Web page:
EastEnders star Jamie Foreman on the moment he could have turned real life killer

by Lynn Connolly

Millions of EastEnders fans know Jamie Foreman best as shady gangster Derek Branning, however, what viewers may not know is that Jamie’s real life has been lived in the shadow of gangster violence.

Jamie’s father, Freddie ‘The Enforcer’ Foreman, was sent to prison when Jamie was just 10 years old for disposing of the body of Jack ‘The Hat’ McVitie, who was murdered by London gangster Reggie Kray, who, along with his brother Ronnie, ruled the East End in the ‘60s.

Freddie later admitted to murdering two other Kray twin rivals, despite having been found not guilty of the slayings at the Old Bailey.

Speaking to the Mirror about his autobiography, entitled, Gangsters, Guns and Me, Jamie – the paper is serializing the book – said, “Derek is the man 10 million viewers love to hate, and I’m thrilled at the impact he’s made.

“But Derek is so nasty he even makes me cringe. And, trust me, I’ve met some REALLY nasty b******* in my time.”

In his book, Jamie also reveals that at one time, he became a wanted fugitive having fled the country with his dad when a botched £20million drug-smuggling deal ended with a customs officer being killed…

And he also revealed that he nearly became a killer himself.

Of that, Jamie said, “It was the darkest period in my life. I found out I was capable of doing things I’d never imagined… even capable of killing.

“We’d been on the run for almost 18 months after the drug deal was botched. An innocent family man had been killed for doing his job and dad was horrified and furious that it had gone so wrong.

“We spent six months in Tenerife then moved to Pennsylvania where dad and I had to start from scratch.

“No one knew the Foreman name out there, but we built up a successful business running a games room full of state of the art machines.

“We were under a lot of pressure. It’s not a glamorous thing to be hiding abroad. When your freedom and liberty are at stake it wears your life away and becomes a prison in itself.

“I became very frustrated and depressed but I bottled up my feelings for the sake of the family.

“But all that frustration started turning to anger and one day I just snapped.

“Tyrone was a local guy who did a good line in nicked gear. He was funny and we usually got on well.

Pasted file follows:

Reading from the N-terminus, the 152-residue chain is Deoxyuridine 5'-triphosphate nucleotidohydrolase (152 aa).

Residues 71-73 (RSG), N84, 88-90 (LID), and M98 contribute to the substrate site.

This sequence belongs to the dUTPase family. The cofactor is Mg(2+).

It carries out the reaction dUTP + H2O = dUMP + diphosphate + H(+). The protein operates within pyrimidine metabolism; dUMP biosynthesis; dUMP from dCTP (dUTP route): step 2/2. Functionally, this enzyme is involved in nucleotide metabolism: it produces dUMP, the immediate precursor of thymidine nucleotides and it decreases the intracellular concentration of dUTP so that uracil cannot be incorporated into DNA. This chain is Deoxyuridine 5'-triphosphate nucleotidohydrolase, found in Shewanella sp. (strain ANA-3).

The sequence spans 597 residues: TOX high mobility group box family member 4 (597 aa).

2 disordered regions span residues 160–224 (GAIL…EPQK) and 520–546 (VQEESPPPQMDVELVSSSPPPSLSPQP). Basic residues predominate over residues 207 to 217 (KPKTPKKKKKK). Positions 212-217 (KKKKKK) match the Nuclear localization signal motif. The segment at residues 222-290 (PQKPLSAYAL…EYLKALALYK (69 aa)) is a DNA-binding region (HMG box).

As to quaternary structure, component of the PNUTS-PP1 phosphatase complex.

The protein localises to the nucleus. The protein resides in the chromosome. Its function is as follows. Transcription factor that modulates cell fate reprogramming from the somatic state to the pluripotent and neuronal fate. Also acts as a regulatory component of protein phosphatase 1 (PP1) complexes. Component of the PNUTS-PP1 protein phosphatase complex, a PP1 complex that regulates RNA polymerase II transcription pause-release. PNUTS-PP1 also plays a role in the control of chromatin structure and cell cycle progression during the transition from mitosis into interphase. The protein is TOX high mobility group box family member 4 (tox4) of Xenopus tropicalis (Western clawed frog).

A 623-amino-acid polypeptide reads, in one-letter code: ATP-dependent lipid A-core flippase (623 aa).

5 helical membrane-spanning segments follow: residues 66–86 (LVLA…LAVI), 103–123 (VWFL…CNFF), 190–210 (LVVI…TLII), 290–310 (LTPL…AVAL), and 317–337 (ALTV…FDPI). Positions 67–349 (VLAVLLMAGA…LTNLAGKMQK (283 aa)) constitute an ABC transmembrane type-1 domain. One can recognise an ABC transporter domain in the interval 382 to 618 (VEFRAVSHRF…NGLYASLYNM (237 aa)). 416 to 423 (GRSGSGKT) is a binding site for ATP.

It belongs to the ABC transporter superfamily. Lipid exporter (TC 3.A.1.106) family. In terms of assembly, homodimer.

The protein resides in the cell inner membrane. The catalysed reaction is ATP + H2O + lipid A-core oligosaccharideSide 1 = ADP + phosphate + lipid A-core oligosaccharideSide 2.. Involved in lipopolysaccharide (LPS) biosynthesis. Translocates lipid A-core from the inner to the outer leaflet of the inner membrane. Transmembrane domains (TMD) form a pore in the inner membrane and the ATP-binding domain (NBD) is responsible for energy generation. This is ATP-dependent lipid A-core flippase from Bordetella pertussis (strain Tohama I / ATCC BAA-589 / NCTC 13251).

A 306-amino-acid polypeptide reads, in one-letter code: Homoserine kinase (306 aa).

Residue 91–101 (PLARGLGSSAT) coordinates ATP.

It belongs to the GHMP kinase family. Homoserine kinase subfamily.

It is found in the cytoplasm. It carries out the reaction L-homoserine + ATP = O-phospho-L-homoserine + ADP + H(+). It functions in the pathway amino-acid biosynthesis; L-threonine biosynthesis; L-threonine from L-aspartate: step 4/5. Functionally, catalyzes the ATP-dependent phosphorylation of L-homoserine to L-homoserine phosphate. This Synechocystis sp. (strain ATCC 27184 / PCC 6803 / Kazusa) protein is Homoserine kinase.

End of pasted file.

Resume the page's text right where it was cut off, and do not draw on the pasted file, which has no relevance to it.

“But that day he waltzed into my office with a load of stolen designer shirts… and jokingly threw one at me.

“Within seconds of it hitting my chest, I was out of my chair, across the room and pointing a cocked .32 automatic against Tyrone’s head.

“I just completely flipped. I was growling every swear word under the sun into his face: I was going to maim him, I was going to put one in his nut…

“He was shaking and trying to calm me down. But for the first time in my life I wanted to kill and I came terrifyingly close.

“I remember thinking how easy it would be to pull the trigger. I knew I was capable of it. I had it in me.

“Thank God I calmed down enough to realise what I was doing. I slung Tyrone out of the building and eventually, the adrenaline died down.

“But I’d threatened to end a man’s life over a shirt, for f**** sake! That was the point I realised I had to come home and get back to my ‘other’ life.

“I’d always lived a strange dual existence – my secret life and the public persona I had as an actor.

“I’d never traded on my family name, it would have been disrespectful to my father. I grafted and got every part on my acting merit.

“But I was able to mix with the ‘upperworld’ and the underworld and felt comfortable wherever I was.

“I like myself now… I didn’t back then in America. But I know who I am now and I am comfortable with what I’ve done.

“I honestly wouldn’t change a minute of my life because it made me who I am. And I could never, ever condemn my dad for who he was and what he did.

“He only ever showed me love and kindness. I know in the world my father moved in, certain deeds went with the territory.

“There were men out there he might have hurt – killed even – but those men would have just as happily got him first.”

Of his book, Jamie added, “I wanted to explain what it was like to be born into that world and to grow up around these characters – the real people, the strong men and women, not the gangster caricatures.

“When I leave EastEnders I’m hoping to produce and direct my own film about that world – and plan to play both the Kray twins myself.

“Yes, the 60s was an exciting time because you had the explosion of the pop world, film world, fashion, the political situation…

“But I will never glamorise the world that I came from like other films have done in the past.

“I wouldn’t change a thing about my life. This book only covers the first 25 years, so there’s plenty more to tell.

“Our family would rise and fall, then rise again. I’d even have to go on my toes again, but I always bounced back.”

Gangsters, Guns and Me by Jamie Foreman is published by John Blake and is out now at £7.99.

Lynn is an editor and writer here at Unreality TV and is trained psychotherapist and the author of two books. She's addicted to soaps, period drama and reality TV shows such as X Factor, I'm A Celeb and Big Brother.